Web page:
COMFORT: Step inside, and there is little doubt that the Mazda3 5-Door's focus is on driving. Unusually for its class, the steering wheel adjusts for both tilt and reach. The front seats are manually adjustable and among the best in the class for comfort and support; the driver's cushion height may be changed, so the perfect driving position is within reach of all drivers. The leather-covered shift knob is placed well, and the red-backlit instruments are easily visible. Cruise and auxiliary climate controls are found on the steering wheel, with the main audio and climate controls in the center stack. There is practicality with sport, as storage areas include a cavernous locking glovebox, door pockets with bottle holders, and a two-level console box for front passengers. The rear seat is contoured for two, and two adults can fit easily if they are under six feet tall. There is space, and a safety belt, for a third rear passenger, but, as is typical for any car this size, that is a short-term position. The rear seat is split 60/40 for cargo when needed - and at those times the rear doors are wonderful for positioning items, even when the cargo is inserted from the rear. A standard cargo shade hides anything in the rear when the rear seat is up, and it can be removed when necessary. There are tiedowns in the cargo area, and a small amount of storage space under the floor. The cargo floor panels can also be rearranged for cargo management, a very useful feature.

SAFETY: Standard safety features include ``Triple-H'' body construction for a strong safety cell around the passenger area, three-point safety belts for all occupants, anti-whiplash front seats, and advanced-design front airbags. Four-wheel antilock disc brakes with electronic brake force distribution are standard.

RIDE AND HANDLING: The winning recipe: take a rigid chassis and add a fully-independent MacPherson strut front, multilink rear suspension tuned in the European manner, and the result is an extremely pleasant, thoroughly enjoyable car. Although serious performance enthusiasts might wish for stiffer springs and firmer shocks, the standard setup, with relatively soft springs and compression damping, and firmer rebound damping makes for very good ride comfort, and the handling can't be faulted for everyday street use. The steering, power-assisted by an electrically-driven pump, is weighted just right, and torque steer is nearly nonexistent. Road and wind noise levels are low compared to some other cars in the Mazda3's class.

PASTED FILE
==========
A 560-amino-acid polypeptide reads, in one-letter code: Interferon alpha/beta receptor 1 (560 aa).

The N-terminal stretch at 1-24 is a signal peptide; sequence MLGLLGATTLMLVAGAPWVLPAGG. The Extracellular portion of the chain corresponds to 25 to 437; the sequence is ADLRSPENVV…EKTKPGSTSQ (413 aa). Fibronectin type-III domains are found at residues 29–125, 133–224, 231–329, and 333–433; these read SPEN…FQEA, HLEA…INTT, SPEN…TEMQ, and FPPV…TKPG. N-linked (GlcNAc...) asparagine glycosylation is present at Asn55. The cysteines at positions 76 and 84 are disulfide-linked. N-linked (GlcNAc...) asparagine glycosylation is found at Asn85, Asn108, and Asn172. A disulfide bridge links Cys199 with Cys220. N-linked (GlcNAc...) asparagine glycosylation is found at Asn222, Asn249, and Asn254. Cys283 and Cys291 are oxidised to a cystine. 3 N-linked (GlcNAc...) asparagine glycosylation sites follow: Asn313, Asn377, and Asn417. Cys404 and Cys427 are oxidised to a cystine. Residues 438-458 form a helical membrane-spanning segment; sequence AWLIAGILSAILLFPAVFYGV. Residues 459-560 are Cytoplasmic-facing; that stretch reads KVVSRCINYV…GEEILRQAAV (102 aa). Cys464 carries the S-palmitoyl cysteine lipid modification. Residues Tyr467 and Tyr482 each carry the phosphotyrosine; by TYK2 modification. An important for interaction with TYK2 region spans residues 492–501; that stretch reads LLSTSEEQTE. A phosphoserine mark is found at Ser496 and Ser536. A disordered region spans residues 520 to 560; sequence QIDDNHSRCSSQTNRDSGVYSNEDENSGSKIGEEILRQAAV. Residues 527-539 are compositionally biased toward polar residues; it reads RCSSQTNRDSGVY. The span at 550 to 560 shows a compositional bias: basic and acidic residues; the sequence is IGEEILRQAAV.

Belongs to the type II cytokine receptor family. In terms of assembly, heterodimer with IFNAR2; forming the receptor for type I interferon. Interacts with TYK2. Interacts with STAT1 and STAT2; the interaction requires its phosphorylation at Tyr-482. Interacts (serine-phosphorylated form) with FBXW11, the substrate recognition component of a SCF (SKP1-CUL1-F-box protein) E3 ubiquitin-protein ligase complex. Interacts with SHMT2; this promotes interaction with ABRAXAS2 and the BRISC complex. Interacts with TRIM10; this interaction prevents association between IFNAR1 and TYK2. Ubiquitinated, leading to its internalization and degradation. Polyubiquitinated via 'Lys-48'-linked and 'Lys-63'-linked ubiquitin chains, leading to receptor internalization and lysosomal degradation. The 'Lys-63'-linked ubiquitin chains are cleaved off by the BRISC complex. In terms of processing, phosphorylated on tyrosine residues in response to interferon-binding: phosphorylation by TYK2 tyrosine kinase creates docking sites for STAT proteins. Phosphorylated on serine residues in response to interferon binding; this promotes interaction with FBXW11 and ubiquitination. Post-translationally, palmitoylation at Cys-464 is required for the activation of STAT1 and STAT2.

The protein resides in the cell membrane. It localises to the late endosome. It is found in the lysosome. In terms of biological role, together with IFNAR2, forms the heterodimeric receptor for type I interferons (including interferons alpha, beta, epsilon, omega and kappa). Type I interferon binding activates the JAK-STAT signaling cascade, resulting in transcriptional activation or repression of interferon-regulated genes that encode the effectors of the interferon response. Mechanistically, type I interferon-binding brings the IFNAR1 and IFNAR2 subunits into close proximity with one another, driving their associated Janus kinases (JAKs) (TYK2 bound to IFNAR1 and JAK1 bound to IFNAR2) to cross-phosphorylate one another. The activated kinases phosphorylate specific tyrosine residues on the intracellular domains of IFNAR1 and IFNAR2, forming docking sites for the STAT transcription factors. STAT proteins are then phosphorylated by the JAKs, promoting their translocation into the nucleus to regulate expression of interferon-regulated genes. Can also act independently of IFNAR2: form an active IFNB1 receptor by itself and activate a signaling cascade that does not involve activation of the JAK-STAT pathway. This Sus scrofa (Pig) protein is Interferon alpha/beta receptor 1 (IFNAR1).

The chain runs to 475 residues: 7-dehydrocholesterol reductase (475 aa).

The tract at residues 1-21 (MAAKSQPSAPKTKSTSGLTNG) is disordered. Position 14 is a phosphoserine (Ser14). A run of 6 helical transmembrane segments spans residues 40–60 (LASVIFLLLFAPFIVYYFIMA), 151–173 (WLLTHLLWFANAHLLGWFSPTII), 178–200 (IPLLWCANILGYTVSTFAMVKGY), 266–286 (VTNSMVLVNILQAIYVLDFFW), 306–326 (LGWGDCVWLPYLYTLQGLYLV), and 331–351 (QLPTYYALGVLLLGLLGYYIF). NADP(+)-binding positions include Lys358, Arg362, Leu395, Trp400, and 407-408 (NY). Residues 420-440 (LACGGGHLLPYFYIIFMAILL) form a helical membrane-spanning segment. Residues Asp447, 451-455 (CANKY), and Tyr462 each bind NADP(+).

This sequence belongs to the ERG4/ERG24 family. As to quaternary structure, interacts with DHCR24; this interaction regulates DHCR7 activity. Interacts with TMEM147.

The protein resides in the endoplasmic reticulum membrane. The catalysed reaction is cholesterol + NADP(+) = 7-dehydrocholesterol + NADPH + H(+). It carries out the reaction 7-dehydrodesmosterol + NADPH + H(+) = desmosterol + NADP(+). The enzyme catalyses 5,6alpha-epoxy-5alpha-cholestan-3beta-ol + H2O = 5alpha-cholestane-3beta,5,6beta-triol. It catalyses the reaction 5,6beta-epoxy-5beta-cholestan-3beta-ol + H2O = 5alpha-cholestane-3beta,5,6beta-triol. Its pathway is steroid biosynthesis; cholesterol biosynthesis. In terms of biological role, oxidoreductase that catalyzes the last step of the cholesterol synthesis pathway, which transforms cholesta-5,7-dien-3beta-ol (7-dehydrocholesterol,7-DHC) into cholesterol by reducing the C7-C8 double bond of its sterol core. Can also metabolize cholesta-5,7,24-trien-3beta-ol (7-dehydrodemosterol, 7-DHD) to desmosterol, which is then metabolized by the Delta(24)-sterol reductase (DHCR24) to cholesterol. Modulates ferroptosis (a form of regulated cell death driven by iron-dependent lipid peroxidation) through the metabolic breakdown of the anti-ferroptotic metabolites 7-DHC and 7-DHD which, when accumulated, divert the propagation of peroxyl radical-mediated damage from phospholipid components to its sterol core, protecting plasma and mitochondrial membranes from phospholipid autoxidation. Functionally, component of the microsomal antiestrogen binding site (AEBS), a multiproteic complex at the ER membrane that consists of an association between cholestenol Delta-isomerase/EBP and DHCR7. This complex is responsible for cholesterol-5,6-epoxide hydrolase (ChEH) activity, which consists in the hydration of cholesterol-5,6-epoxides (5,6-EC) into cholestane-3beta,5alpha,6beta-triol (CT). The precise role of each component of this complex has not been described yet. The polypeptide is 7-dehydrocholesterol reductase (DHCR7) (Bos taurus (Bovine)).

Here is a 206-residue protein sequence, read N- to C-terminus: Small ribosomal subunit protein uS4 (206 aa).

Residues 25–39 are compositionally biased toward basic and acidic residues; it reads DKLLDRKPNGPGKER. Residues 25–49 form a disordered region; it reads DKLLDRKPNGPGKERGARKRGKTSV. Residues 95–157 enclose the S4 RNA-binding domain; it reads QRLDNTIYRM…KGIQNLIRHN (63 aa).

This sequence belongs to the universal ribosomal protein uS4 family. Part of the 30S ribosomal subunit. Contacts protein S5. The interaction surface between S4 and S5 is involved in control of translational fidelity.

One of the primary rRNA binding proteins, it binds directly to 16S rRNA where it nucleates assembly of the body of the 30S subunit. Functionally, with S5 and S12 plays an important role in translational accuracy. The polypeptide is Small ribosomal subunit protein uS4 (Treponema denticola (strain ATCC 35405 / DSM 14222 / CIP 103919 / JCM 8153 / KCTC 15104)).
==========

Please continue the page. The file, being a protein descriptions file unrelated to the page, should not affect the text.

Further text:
PERFORMANCE: Like all Mazda3 s models, the 5-Door gets the 2.3-liter instead of the 2.0-liter engine. Based on the four-cylinder engine found in the larger Mazda6, with power characteristics that make it useful, highly entertaining, and reasonably economical, it's the perfect powerplant for this car. With 160 horsepower right at its 6500 rpm redline, and 150 lb-ft of torque at 4500 rpm, it's competitive with any other regular sport-compact for power. Despite the high horsepower peak, there is plenty of useful midrange torque for easy driving with minimal shifting. It won't complain if driven a lower engine speeds, but keep it above 3000 rpm for immediate power. There is a strong rush at the top where maximum horsepower is made. The standard five-speed manual gearbox has well-chosen ratios and excellent shift linkage, making it a joy to use. I averaged around 26 mpg, in mostly city driving and as much backroad fun as I could find. A lighter right foot, or more highway miles, could do better. With five, instead of four, speeds and Mazda's ``Sport A/T'' manual-shift mode, the optional automatic should have a relatively minor negative impact on performance and economy.

CONCLUSIONS: Want sporty fun but need practical space? Get both in the Mazda3 5-Door.

2006 Mazda3 S 5-Door

Base Price			$ 17,615
Price As Tested		$ 19,065
Engine Type		dual overhead cam 16-valve
Engine Size		2.3 liters / 138 cu. in.
Horsepower		160 @ 6500 rpm
Torque (lb-ft) 		150 @ 4500 rpm
Transmission		5-speed manual
Wheelbase / Length	103.9 in. / 176.6 in.
Curb Weight		2826 lbs.
Pounds Per Horsepower	17.7
Fuel Capacity		14.5 gal.
Fuel Requirement		87 octane unleaded regular gasoline
Tires			P205/50 VR17 Goodyear Eagle RS-A
Brakes, front/rear	vented disc / solid disc,
				ABS and EBD standard
Suspension, front/rear   independent MacPherson strut /
				independent multilink
Drivetrain		front engine, front-wheel drive

EPA Fuel Economy -        miles per gallon
                                 city / highway / observed	
                                 25 / 32 / 26
0 to 60 mph			 7.5  sec

moonroof and 6 CD changer package	$ 890
Delivery charge 			$ 560